Angel’s Share Experiment
I haven’t yet compiled a list of my top 10 beers, but if I did, Lost Abbey Angel’s Share would definitely be on it. I first tasted it at the 2010 Barleywine Festival at Toronado, and it was love from the first sip. The intense, rich maltiness, full body, and surprisingly dry finish — enhanced by the bourbon, oak, and vanilla character developed by aging it in Heaven Hill Wheat Whiskey barrels — make it a beer to savored and appreciated, especially at the end of the day in the company of good friends.
Here in California, we are sometimes lucky enough to find Angel’s Share on draft, and it might even be better than the bottled version. I even love the name, which refers to the portion (share) of a wine or spirit’s volume that is lost to evaporation during aging in the barrels.
Needless to say, I really want to brew a beer approaching this greatness.
The reason is not even economics. A small (375 ml) bottle of Angel’s Share goes
for around $16-18 locally, but I consider that a fair price, given the
ingredients, effort, and time that goes into its making. I would simply like to
extend my skills, learn, and, in the process, hopefully brew a great beer.
Now, there are a few obstacles. First, Lost Abbey does not release the base beer that goes into the bourbon barrels, and there is virtually no information on its composition, aside from a note on the website that it is “brewed with copious amounts of dark caramel malt.” Sources say that it is an English-style barleywine, an Imperial brown ale, or an American strong ale, so developing a clone recipe is a challenge. Second, I don’t have a bourbon barrel to age the beer in, and even if I did, the logistics of brewing 55 gallons of beer, fermenting, aging it a year, and then bottling over 300 bombers (22-oz bottles) are, shall we say, formidable. The closest thing a homebrewer can do to simulate this process is use oak cubes and then add some bourbon at bottling time.
Unable to find a clone recipe of the base beer, I decided to use the recipe from The Mad Fermentationist, who said that it was “inspired by, but not a clone of, Angel’s Share.” I am still learning how to craft beers from scratch, but I couldn’t stay away from tweaking his recipe anyway. I removed the Crystal 55L malt, cut the wheat malt by two thirds, added a good amount of Munich malt, and a bit of Carafa II Special. Whether that was a mistake or not will be shown by the end result. All of the hops I used were leftovers that I’ve been keeping in the fridge, so the alpha acid percentage had to be adjusted down, somewhat. A beer like this doesn’t really need much hop character, so a variety of hops can be used for bittering.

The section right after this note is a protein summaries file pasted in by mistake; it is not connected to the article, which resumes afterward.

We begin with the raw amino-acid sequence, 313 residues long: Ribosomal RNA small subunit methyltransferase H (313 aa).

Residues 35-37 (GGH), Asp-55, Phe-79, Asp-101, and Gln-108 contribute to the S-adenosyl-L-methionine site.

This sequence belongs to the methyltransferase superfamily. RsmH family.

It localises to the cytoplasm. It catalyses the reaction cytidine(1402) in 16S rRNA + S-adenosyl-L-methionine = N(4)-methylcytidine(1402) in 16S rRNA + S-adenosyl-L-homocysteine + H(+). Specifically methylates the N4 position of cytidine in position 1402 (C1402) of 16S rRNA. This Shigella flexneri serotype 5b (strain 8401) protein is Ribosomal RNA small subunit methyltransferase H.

I also decided to brew a smaller batch, since the recipe is very experimental, and I don’t really need 5 gallons of 11% barleywine. An added bonus was that I could brew it on my stovetop, and ferment it in a 3-gallon Better Bottle.
Since this would be the biggest (highest ABV) beer I’ve ever brewed, I wanted to do it properly to ensure that the fermentation doesn’t get stuck halfway. To help with this, I made a 1.5 L starter from a very fresh vial of WLP001 yeast. I also followed the advice in How to brew a really BIG beer article, which suggests doing a long 146/149°F to 154/156°F step mash to make a very fermentable wort. For some reason, I thought that raising the mash temperature by decoction was a good idea. It wasn’t. The decoction boiled, but after adding it back to the main mash, the temperature hardly increased, so I had to improvise. More in the notes.